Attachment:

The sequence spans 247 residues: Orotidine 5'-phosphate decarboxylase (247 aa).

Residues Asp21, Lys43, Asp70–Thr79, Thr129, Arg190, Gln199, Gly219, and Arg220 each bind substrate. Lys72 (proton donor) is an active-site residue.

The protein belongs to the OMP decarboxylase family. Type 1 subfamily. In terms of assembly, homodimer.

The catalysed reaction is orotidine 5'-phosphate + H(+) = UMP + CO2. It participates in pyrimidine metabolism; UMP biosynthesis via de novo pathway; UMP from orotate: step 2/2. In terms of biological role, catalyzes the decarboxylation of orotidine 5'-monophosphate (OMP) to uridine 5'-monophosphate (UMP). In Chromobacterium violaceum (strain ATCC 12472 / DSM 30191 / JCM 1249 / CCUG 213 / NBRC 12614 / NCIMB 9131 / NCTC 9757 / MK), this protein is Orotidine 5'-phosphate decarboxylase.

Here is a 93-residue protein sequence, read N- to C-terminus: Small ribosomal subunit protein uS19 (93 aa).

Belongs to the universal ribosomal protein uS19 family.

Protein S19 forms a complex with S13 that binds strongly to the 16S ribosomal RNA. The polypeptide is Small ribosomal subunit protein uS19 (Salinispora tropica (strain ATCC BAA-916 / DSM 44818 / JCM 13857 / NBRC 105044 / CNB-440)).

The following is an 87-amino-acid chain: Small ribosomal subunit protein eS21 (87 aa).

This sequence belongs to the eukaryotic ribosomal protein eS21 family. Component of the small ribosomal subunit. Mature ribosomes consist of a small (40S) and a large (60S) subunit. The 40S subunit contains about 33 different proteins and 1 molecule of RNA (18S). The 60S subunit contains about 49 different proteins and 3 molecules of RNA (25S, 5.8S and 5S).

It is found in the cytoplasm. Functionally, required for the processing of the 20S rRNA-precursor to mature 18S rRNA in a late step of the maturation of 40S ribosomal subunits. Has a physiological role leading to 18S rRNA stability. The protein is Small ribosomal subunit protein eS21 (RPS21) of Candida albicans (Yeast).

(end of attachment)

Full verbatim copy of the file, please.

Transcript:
The sequence spans 247 residues: Orotidine 5'-phosphate decarboxylase (247 aa).

Residues Asp21, Lys43, Asp70–Thr79, Thr129, Arg190, Gln199, Gly219, and Arg220 each bind substrate. Lys72 (proton donor) is an active-site residue.

The protein belongs to the OMP decarboxylase family. Type 1 subfamily. In terms of assembly, homodimer.

The catalysed reaction is orotidine 5'-phosphate + H(+) = UMP + CO2. It participates in pyrimidine metabolism; UMP biosynthesis via de novo pathway; UMP from orotate: step 2/2. In terms of biological role, catalyzes the decarboxylation of orotidine 5'-monophosphate (OMP) to uridine 5'-monophosphate (UMP). In Chromobacterium violaceum (strain ATCC 12472 / DSM 30191 / JCM 1249 / CCUG 213 / NBRC 12614 / NCIMB 9131 / NCTC 9757 / MK), this protein is Orotidine 5'-phosphate decarboxylase.

Here is a 93-residue protein sequence, read N- to C-terminus: Small ribosomal subunit protein uS19 (93 aa).

Belongs to the universal ribosomal protein uS19 family.

Protein S19 forms a complex with S13 that binds strongly to the 16S ribosomal RNA. The polypeptide is Small ribosomal subunit protein uS19 (Salinispora tropica (strain ATCC BAA-916 / DSM 44818 / JCM 13857 / NBRC 105044 / CNB-440)).

The following is an 87-amino-acid chain: Small ribosomal subunit protein eS21 (87 aa).

This sequence belongs to the eukaryotic ribosomal protein eS21 family. Component of the small ribosomal subunit. Mature ribosomes consist of a small (40S) and a large (60S) subunit. The 40S subunit contains about 33 different proteins and 1 molecule of RNA (18S). The 60S subunit contains about 49 different proteins and 3 molecules of RNA (25S, 5.8S and 5S).

It is found in the cytoplasm. Functionally, required for the processing of the 20S rRNA-precursor to mature 18S rRNA in a late step of the maturation of 40S ribosomal subunits. Has a physiological role leading to 18S rRNA stability. The protein is Small ribosomal subunit protein eS21 (RPS21) of Candida albicans (Yeast).